Articles | Volume 21, issue 15
Atmos. Chem. Phys., 21, 11563–11580, 2021
https://doi.org/10.5194/acp-21-11563-2021
Atmos. Chem. Phys., 21, 11563–11580, 2021
https://doi.org/10.5194/acp-21-11563-2021
Research article
03 Aug 2021
Research article | 03 Aug 2021

Evaluation of simulated cloud liquid water in low clouds over the Beaufort Sea in the Arctic System Reanalysis using ARISE airborne in situ observations

J. Brant Dodson et al.

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Cited articles

Ackerman, A. S., Kirkpatrck, M. P., Stevens, D. E., and Toon, O. B.: The impact of humidity above stratiform clouds on indirect aerosol climate forcing, Nature, 432, 1014–1017, https://doi.org/10.1038/nature03174, 2004.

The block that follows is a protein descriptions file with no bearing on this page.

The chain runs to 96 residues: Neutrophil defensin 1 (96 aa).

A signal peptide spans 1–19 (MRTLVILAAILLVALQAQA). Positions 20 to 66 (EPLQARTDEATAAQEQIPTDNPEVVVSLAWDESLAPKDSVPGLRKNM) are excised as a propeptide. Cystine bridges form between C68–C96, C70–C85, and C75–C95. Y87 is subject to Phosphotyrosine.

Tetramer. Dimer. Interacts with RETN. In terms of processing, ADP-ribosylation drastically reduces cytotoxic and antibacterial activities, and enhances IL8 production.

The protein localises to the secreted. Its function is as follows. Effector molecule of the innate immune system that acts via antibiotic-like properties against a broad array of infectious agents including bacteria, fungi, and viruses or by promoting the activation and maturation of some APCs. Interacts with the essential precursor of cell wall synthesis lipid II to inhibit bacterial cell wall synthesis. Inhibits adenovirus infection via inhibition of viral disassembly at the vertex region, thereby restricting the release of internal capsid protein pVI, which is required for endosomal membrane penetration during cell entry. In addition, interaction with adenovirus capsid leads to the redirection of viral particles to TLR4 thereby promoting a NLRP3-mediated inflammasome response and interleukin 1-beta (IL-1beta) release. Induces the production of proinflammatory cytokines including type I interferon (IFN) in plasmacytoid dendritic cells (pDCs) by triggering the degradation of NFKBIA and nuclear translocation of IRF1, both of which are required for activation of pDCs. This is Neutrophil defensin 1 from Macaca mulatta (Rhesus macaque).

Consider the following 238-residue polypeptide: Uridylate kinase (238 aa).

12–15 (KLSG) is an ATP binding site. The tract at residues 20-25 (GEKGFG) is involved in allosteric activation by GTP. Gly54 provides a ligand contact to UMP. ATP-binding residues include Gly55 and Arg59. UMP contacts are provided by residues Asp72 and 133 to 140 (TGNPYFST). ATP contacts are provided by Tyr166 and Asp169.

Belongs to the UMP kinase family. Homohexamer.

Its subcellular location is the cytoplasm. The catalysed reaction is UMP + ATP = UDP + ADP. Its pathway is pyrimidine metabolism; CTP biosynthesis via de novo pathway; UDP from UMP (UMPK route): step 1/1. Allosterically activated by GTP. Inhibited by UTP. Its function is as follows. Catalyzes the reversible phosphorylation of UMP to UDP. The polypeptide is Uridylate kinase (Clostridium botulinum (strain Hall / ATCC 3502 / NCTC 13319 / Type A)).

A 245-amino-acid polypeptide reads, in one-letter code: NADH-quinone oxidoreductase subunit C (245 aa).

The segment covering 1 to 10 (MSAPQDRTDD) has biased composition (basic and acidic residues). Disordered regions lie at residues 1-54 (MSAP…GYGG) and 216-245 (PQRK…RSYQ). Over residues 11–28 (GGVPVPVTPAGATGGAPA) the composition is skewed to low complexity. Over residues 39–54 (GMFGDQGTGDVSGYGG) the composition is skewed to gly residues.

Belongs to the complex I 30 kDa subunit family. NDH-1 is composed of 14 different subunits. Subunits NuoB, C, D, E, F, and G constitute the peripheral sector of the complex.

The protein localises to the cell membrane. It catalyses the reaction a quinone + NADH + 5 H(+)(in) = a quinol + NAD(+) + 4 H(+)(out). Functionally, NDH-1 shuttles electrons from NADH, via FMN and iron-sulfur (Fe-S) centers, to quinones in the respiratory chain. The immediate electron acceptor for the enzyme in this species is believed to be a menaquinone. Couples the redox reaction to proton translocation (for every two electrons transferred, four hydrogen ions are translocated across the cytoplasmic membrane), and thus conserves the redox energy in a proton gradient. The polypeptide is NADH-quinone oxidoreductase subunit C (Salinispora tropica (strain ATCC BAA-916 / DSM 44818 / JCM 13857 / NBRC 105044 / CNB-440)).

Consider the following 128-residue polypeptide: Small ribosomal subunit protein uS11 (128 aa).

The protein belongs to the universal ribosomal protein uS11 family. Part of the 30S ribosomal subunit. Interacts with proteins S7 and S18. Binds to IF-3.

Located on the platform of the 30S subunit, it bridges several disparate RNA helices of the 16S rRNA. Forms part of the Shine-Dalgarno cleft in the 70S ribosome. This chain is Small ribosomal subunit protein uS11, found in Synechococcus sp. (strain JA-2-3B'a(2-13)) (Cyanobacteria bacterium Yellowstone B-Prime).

Alkama, R., Taylor, P. C., Garcia-San Martin, L., Douville, H., Duveiller, G., Forzieri, G., Swingedouw, D., and Cescatti, A.: Clouds damp the radiative impacts of polar sea ice loss, The Cryosphere, 14, 2673–2686, https://doi.org/10.5194/tc-14-2673-2020, 2020. 
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Aircraft in situ observations of low-level Beaufort Sea cloud properties and thermodynamics from the ARISE campaign are compared with the Arctic System Reanalysis (ASR) to better understand deficiencies in simulated clouds. ASR produces too little cloud water, which coincides with being too warm and dry. In addition, ASR struggles to produce cloud water even in favorable thermodynamic conditions. A random sampling experiment also shows the effects of the limited aircraft sampling on the results.
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